English department hosts Lorrie Moore for Patrick Hayes Writer Series

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The English department invited Lorrie Moore, author of "The Juniper Tree," to come speak as a part of the Patrick Hayes Writer Series. COURTESY PHOTO / WM.EDU

As part of the Patrick Hayes Writer Series hosted by the English department, author Lorrie Moore visited the College of William and Mary Wednesday, Sept. 26. Moore spoke in Tucker Hall Theater, reading two samples of her work as well as answering audience questions about her writing process.

Moore has written four short story collections, three novels and one nonfiction collection. She has won many accolades for her work, including the Irish Times International Fiction Prize, and is currently the Gertrude Conaway Vanderbilt Professor of English at Vanderbilt University.

Moore read two pieces of writing: an excerpt from her nonfiction short story titled “One Hot Summer, or a Brief History of Time,” and a fiction story titled “The Juniper Tree.” She made an observation about how she distinguishes the two genres of writing before beginning to read.

“Fiction is something that, like a dream, seems real, and actually isn’t,” Moore said. “Nonfiction would be the opposite: something that seems like fiction but it’s actually real.”

“Fiction is something that, like a dream, seems real, and actually isn’t,” Moore said. “Nonfiction would be the opposite: something that seems like fiction but it’s actually real.”

Moore’s nonfiction piece included personal musings on the idea of getting married to her then-boyfriend of four years. In it, she spoke candidly on the process of going back and forth about “tying the knot,” then finally going through with it at her boyfriend’s request. The wedding process included an uncomfortable dietary incident involving fish, a cream-colored suit and a surprise cameo at the county courthouse from a “60 Minutes” crew. Moore read in a smooth, flowing tone, modulating her pitch slightly and tilting her head up to articulate the more humorous notes of her story.

“It was good to hear the stories in her voice and to get the cadence, especially with her humor,” Caroline Kessler ’19, who attended the reading at the recommendation of her two creative writing professors, said. “I think her own timing really made the stories come to life.”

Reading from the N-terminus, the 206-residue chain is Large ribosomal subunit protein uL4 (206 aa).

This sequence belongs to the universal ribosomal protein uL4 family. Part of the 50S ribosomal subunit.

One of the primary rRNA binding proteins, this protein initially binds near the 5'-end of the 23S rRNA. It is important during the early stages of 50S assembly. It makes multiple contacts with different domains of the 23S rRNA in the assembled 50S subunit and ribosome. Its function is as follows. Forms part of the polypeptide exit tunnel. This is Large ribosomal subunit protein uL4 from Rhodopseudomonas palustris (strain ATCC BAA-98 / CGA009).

“A Juniper Tree,” Moore’s fiction piece, came to her partly in a dream. Moore based it on the loss of a dear friend and dedicated the story to her as well. While it opened with a somber tone, Sophia Sheaoy ’20 felt that Moore still interspersed her sarcastic wit throughout the narrative.

“[Moore] does a really good job of blending humor into darker things,” Sheaoy, who has read Moore’s work in creative writing classes, said. “[She includes] dark humor, but also emotional topics.”

Sydney Andes ’22 also appreciated Moore’s creative use of humor as a contrast to darker plot points. Moore’s reading was the first Hayes Writer Series event that Andes had attended at the college.

“I love [Moore’s] humor because it’s often quite relatable,” Andes said. “She makes light of sad situations.”

Creative writing professor Andrew Blossom, who was present at the event, requires his students to attend at least three of the Hayes Writer Series readings, as he believes it benefits them as writers to hear from published authors.

“People who want to write and who do write should be engaging in literature all throughout their lives: not just writing it, but reading and listening to it,” Blossom said. “[Moore] is a wonderful writer, so I just wanted to make sure as many of my students experienced [her reading] as possible.”

Blossom said he enjoyed Moore’s use of solemnity and wit as commentary on the nature of humanity.

“I like the way that she slides between humor, darkness and the reality of life,” Blossom said.  “She really captures something unique about being human and how funny being human can be.”

Following the reading, Moore responded to audience questions concerning the inspiration for her stories, her writing process and her journey from college to her present-day life. She also provided advice for writers on a similar journey.

“You have to make a decision, which is kind of a rational, practical thing,” Moore said about her writing process. “And then, you have to be stubborn.”

“You have to make a decision, which is kind of a rational, practical thing,” Moore said about her writing process. “And then, you have to be stubborn.”

Kessler said she enjoyed listening to Moore’s words of wisdom, as well as the candid and amusing nature with which Moore spoke.

“She was very honest about the hard work it takes to be a writer and the fearlessness and dedication that you need in order to succeed,” Kessler said. “She’s [also] not afraid to laugh at herself, which I appreciate.”